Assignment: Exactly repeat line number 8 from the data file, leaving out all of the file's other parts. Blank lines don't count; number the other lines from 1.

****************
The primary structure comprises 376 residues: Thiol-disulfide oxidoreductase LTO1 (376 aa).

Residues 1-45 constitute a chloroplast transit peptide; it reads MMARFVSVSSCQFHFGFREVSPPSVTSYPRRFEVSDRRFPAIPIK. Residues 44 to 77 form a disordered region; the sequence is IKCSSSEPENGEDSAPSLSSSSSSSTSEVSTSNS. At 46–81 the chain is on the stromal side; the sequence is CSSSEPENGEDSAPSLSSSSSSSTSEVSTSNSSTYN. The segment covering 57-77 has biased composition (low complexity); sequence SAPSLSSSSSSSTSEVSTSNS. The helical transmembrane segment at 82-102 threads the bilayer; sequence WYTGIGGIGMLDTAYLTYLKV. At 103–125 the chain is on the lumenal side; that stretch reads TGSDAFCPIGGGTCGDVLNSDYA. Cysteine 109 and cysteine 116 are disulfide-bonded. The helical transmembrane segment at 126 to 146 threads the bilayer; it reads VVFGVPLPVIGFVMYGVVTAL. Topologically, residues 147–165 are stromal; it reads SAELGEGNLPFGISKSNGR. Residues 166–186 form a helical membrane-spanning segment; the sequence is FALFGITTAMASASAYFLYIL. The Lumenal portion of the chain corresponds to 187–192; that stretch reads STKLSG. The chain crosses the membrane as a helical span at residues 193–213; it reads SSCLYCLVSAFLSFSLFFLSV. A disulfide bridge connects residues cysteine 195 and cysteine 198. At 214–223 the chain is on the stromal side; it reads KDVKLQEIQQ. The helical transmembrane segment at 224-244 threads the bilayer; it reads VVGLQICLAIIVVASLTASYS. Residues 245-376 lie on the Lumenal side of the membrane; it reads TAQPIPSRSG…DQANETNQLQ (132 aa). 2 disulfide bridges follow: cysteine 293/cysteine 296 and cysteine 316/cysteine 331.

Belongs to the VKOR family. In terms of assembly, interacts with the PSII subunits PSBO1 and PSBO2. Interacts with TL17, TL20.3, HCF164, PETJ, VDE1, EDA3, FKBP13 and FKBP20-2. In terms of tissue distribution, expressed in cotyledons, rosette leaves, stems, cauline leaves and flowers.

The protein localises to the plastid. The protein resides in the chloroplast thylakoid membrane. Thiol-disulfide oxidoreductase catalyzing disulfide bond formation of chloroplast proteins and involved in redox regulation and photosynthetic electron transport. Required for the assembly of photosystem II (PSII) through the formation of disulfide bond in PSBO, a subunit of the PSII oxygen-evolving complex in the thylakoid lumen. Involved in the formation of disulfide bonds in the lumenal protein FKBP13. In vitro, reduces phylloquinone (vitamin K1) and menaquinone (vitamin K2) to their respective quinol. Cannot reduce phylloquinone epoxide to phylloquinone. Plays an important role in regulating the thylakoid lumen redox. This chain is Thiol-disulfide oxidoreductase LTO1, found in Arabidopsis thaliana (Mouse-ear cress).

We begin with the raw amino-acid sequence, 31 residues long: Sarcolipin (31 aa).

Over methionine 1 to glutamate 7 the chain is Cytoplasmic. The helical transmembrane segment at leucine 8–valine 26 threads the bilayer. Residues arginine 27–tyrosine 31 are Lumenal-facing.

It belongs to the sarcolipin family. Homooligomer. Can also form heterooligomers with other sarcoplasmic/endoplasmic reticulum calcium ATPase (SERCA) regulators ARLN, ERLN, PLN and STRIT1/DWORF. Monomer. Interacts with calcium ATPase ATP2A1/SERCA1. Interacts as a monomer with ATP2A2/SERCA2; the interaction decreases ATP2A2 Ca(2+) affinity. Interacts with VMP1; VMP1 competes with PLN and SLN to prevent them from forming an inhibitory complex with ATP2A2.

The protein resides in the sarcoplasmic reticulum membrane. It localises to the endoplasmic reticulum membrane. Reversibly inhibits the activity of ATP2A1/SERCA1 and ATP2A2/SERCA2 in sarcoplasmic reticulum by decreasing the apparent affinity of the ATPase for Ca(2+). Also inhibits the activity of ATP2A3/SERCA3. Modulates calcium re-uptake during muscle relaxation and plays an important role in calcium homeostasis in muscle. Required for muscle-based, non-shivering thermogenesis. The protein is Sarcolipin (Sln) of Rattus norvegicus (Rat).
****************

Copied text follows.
The protein resides in the sarcoplasmic reticulum membrane. It localises to the endoplasmic reticulum membrane. Reversibly inhibits the activity of ATP2A1/SERCA1 and ATP2A2/SERCA2 in sarcoplasmic reticulum by decreasing the apparent affinity of the ATPase for Ca(2+). Also inhibits the activity of ATP2A3/SERCA3. Modulates calcium re-uptake during muscle relaxation and plays an important role in calcium homeostasis in muscle. Required for muscle-based, non-shivering thermogenesis. The protein is Sarcolipin (Sln) of Rattus norvegicus (Rat).